Banksy's self-shredding painting goes on display
Banksy's painting "Love is in the Bin" has gone on display for the first time since it spectacularly shredded itself during an auction.
The partially destroyed artwork opens to the public Tuesday at the Frieder Burda Museum in Baden-Baden, a town in southwestern Germany. A museum statement described "stiff competition" in becoming the first institution to display the work.
Banksy shocked the art work last October when his 2006 painting slid into a shredder hidden inside its frame just seconds after selling at auction for £1.04 million ($1.4 million). Footage from Sotheby's in London showed the concealed device coming to an abrupt stop, with the anonymous artist later suggesting that he had intended for the artwork to be entirely destroyed.
Frieder Burda Museum's director, Henning Schaper, told reporters that his staff had opened the frame to remove the shredder and batteries ahead of the exhibition. The painting is being displayed with its strips hanging from the bottom, just as it appeared at the auction house before being carried away by officials.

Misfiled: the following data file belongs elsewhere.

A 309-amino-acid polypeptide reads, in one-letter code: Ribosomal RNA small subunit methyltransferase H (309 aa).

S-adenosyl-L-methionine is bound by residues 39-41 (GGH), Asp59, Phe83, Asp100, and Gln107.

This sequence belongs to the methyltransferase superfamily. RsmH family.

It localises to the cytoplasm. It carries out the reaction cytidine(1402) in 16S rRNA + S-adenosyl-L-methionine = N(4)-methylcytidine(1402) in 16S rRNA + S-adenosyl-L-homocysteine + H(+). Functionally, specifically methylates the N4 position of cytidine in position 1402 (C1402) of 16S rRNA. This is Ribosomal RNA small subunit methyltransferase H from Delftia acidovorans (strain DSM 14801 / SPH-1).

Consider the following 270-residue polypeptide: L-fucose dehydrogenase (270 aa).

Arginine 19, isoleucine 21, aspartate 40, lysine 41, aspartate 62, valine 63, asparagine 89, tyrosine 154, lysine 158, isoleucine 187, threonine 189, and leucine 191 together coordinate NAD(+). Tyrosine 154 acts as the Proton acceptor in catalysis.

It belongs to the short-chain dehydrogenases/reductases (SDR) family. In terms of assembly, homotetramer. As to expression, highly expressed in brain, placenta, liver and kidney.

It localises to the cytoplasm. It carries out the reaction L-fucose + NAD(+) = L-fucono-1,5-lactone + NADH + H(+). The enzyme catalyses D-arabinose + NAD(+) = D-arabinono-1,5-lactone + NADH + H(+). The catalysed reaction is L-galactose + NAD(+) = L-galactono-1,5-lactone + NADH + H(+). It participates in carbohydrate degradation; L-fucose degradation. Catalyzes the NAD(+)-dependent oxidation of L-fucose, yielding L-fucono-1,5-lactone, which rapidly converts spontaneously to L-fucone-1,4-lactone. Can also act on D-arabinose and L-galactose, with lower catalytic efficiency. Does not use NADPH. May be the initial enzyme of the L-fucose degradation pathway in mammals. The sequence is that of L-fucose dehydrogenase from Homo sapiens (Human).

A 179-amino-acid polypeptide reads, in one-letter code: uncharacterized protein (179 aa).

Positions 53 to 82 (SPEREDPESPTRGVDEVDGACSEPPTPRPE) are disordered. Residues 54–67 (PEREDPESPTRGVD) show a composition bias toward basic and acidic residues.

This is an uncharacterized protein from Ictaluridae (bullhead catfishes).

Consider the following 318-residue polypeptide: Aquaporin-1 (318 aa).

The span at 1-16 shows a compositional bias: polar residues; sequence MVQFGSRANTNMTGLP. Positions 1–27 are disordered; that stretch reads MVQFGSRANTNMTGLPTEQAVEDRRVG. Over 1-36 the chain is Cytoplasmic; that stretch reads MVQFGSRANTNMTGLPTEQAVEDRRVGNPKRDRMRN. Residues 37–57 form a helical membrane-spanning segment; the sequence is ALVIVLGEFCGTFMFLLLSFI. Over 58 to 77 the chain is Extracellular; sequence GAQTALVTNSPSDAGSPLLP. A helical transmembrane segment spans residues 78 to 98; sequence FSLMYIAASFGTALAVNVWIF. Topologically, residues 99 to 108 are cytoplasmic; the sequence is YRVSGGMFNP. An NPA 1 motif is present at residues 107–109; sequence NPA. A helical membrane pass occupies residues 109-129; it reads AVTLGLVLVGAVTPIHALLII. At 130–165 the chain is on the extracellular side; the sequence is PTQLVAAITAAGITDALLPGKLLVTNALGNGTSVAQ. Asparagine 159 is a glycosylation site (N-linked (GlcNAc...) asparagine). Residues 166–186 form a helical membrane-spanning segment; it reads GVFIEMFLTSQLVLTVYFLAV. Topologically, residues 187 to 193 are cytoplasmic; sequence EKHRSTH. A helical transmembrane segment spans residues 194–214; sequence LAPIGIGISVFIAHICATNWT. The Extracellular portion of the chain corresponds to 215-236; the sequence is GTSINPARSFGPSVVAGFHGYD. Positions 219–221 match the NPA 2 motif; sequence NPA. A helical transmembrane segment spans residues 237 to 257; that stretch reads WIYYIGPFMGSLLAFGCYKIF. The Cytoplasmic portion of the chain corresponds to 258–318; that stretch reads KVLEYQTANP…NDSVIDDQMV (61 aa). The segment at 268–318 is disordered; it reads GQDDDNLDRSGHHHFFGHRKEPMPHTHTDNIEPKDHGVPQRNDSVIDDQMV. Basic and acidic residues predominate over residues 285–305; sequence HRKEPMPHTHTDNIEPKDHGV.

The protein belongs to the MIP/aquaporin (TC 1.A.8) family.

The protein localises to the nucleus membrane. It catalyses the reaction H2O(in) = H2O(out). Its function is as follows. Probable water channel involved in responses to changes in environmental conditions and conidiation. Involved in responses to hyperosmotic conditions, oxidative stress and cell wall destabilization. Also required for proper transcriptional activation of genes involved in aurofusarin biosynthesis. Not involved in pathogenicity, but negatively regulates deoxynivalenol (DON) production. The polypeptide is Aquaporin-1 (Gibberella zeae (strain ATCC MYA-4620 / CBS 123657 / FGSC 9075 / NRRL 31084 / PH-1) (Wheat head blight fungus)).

"We are expecting great interest from the public, especially young people and Banksy fans," Schaper added in a statement. "At the same time, we have to resist the temptation to display the picture like a trophy. That would definitely not be what the artist had in mind.
"Instead, we are trying to adhere to (Banksy's) approach of consistently democratizing art and we are currently discussing how to make the picture accessible to as many people as possible."
Previously known as "Girl with Balloon," the artwork shows a girl reaching for a red heart-shaped balloon, and was based on a 2002 mural by the artist. It was renamed shortly after the auction.
The painting's owner, who is identified only as a "European art collector" by the German museum, proceeded with the sale amid speculation that its value may have increased as a result of Banksy's intervention.
"Love is in the Bin" will be shown in Baden-Baden until March 3, after which it will go on display at the Staatsgalerie in Stuttgart.